[This is the headline over a report by Bob Smyth in this week's edition of The Sunday Post. It is not on the newspaper's website but has just been sent to me. It reads as follows:]
The Scottish Government is under pressure to change the law to allow the release of secret files on the Lockerbie case.
Campaigners desperately want to study an 800-page dossier on bomber Abdelbaset al-Megrahi’s abandoned appeal.
They say the Scottish Government could change the legislation to allow that — but they are stalling.
The row erupted after the Scottish Criminal Cases Review Commission revealed earlier this month it had failed to get the green light to release details of its “statement of reasons” for referring Megrahi’s case back to court for the appeal. That’s because the law requires that all those involved agree to the release of the files.
The main parties include Megrahi, the Crown Office, the Foreign Office and police. It’s understood none have given the required unqualified consent.
The Scottish Government admits it’s disappointed the information couldn’t be made public and says it will now consider a law change to get round the need to get the go-ahead from all those involved.
But ministers say it would need the lengthy process of an Act of Parliament to do that.
Campaigners who doubt Megrahi’s guilt say this “primary legislation” is not necessary and the change could be done a lot quicker through a simple variation of the legal order that put the consent rule in place.
MSP Christine Grahame, who is battling for answers on Lockerbie, has tabled a motion in the Scottish Parliament. It says she is unsurprised consent wasn’t given and calls for the Scottish Government to repeal or amend the Scottish Criminal Cases Review Commission (Permitted Disclosure of Information) Order.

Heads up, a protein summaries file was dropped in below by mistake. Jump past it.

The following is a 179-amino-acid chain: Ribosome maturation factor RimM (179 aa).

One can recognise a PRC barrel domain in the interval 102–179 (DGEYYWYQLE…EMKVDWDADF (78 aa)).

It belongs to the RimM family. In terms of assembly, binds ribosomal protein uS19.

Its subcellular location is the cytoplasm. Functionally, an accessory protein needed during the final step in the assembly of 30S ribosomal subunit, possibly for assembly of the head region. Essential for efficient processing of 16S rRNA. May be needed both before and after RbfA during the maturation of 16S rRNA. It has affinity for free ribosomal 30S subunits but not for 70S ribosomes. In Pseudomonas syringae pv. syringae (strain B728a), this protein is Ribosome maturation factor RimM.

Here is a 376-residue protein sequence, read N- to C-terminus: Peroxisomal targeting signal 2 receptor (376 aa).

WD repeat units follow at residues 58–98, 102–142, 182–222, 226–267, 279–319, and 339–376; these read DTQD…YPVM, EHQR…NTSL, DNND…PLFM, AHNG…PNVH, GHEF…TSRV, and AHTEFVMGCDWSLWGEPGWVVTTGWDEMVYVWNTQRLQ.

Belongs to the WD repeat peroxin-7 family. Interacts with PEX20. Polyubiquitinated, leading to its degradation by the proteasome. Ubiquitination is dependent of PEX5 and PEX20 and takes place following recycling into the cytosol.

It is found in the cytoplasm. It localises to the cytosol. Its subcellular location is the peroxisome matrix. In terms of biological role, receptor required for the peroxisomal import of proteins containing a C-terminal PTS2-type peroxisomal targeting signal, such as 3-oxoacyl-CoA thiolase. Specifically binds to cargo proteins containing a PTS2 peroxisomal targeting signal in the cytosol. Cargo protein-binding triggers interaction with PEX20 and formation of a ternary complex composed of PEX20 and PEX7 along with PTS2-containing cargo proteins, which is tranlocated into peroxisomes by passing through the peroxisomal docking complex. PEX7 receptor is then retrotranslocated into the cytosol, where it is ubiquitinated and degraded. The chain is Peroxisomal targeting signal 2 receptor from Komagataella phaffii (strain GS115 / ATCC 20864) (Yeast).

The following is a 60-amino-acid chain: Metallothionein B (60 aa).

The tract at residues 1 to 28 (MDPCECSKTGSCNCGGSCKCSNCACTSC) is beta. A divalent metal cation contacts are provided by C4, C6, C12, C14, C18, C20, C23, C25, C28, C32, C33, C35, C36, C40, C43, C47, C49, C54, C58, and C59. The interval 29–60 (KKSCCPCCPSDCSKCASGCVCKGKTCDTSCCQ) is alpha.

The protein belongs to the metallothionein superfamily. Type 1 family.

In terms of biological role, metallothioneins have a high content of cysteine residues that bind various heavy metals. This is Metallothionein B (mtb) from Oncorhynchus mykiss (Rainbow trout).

She has also lodged a question, asking ministers if they’ll delete the part of the order that says everyone’s consent is needed.
She said, “I don’t understand the suggestion that primary legislation is necessary. There would be no time to get it through the Parliament before next year’s elections.
“It could be done before then in the way I have suggested.”
She said the consent requirements amount to a “gagging order”.
“Given that the Crown Office, the police and the UK Government are involved, why would they possibly agree to a release of information that might show that Megrahi should never have been found guilty?
“They’ve just stonewalled the whole thing.”
Professor Robert Black, a legal expert who was the architect of the Lockerbie trial, agreed a change to the law could be done quicker.
He said, “It doesn’t have to be an Act of Parliament and go through all the committee procedure and other stages that entails.
“When the Scottish Government say they’re considering primary legislation, given that’s not necessary, we have to ask what they are playing at.
“The suspicion is they are simply adopting delaying tactics.”
A Scottish Government spokesman said, “Based on legal considerations about the most effective way of overcoming constraints of existing legislation, we are now considering primary legislation to address the issue of consent while retaining the necessary protection for any third parties potentially affected.”